Guitar Lessons by Chip McDonald - July 2016

Sunday, July 31, 2016

Syntax and Learning to Play Guitar

 I'm here to proclaim a revolutionary new approach to playing guitar!

 A student of mine came up with it, it's brilliant: the "Barry Jackson Tennis Ball and Rubberband Method".  I was introduced to this by Barry in person, "geez Chip... Can't I just squeeze some tennis balls and strap some rubber bands to my fingers instead of doing all this hard stuff?"

 I don't suggest the reader pursue this route.  I managed to talk Barry out of it, but it was difficult.

I tend to use what some call "big words".  I just do, I'm not trying to contemplate how to use said Big Words, I'm trying to elucidate an expression of meaning with a nuance that is more specific.  I would like to think I do the same when playing guitar.

 An example is in the following:

A shortcut is a way to get to your destination faster than the "established" way.

A trick is something a magician does to make you think something has happened that has not.

 People are looking for shortcuts all the time.  Effectively there are not any.  On guitar and in music in general, it's just that the routes to one's destination are varied and subjectively better or worse than others.

 The problem I see is in syntactically ignoring the context.  A shortcut actually, literally gets you to your destination.  As destination I must point out, one has to know exists and where it is before one even starts their journey, in order to make it as direct as possible.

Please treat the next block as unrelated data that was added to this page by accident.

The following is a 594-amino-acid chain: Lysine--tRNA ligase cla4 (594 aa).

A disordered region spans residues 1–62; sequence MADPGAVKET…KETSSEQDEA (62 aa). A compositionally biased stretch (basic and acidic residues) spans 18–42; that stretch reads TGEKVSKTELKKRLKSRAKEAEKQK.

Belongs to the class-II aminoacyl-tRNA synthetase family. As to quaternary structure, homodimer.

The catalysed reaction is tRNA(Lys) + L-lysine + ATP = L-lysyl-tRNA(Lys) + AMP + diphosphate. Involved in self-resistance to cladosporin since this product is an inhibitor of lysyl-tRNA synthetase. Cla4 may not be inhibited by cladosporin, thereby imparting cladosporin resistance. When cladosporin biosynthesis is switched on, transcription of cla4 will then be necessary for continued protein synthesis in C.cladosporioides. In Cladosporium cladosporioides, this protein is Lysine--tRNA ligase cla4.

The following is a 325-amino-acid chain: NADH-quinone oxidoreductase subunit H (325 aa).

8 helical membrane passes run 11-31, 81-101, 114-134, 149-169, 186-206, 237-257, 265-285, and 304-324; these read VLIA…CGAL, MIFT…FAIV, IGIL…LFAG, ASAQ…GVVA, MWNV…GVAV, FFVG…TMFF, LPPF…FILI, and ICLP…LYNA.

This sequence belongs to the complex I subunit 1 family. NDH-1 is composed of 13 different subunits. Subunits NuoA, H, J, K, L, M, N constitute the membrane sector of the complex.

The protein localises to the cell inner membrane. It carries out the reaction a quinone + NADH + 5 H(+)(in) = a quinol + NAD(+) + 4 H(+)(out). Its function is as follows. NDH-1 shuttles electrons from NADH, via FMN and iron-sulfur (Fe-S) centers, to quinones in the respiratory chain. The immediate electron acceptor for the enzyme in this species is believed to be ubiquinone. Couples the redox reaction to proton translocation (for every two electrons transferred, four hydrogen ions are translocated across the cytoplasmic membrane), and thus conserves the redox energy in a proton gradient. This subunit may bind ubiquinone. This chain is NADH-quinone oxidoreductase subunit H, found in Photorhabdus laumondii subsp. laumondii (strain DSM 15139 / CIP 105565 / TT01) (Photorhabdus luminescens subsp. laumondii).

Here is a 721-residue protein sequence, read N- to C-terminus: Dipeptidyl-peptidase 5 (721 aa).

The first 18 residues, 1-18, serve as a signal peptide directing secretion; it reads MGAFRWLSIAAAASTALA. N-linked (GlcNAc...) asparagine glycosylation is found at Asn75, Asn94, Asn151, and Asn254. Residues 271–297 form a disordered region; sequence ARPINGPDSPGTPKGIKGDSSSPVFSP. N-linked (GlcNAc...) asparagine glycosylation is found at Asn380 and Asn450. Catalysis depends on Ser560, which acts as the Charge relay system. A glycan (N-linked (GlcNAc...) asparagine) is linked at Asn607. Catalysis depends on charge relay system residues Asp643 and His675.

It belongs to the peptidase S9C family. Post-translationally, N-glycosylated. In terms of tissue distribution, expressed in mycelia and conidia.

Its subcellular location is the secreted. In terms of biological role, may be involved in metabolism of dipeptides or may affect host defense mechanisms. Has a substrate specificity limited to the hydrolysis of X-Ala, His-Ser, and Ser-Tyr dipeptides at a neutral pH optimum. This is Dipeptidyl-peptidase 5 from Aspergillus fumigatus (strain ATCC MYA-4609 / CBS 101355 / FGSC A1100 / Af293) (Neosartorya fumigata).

A trick makes you think you have done something, when you have not.  As it turns out, I think there are a few tricks that can help you learn music and the guitar, but they're just that - tricks. 

 I can tell someone "go down that trail and turn right at the fork that you can't see from here".  Maybe you're not too sure about those directions.  Maybe you don't know about the legitimacy of turning right, or maybe you read on the Internet you should turn left, or that there is a turn in the trail before you get to the fork where you can cut through the woods and save half a mile on your trip.

 That's a mess, you might still make it to your destination but it's not exactly a wise or optimal methodology.

 Instead, I can show you a trick: stand on this box, and you can see the fork I'm talking about, and how it leads to the Magical Coffee Shop in the Valley You Can't See Yet. 

 You'll happily traipse off down the trail with no hesitation, knowing you know where to go.  The trick showed you where you were going and how to get there, but it didn't get you there.

 Meanwhile you walk past the sounds of people walking around in the woods, the guy who said his name was "Frost" that argued with you that you should go left at the fork instead of right.  It was tiring walking to the coffee shop but you got there in time to relax outside while you watched all the energy depleted, decaffeinated people stumble about around you on the hills making up the valley.  Most will give up and turn back.  Some will fall down the side of the hill and arrive without money and with broken bones.  Others will be devoured by the Gravy Train Bear, or forever lost in the shallow trench.

 Taking guitar lessons is something of a trick, but not a shortcut.  There are no shortcuts.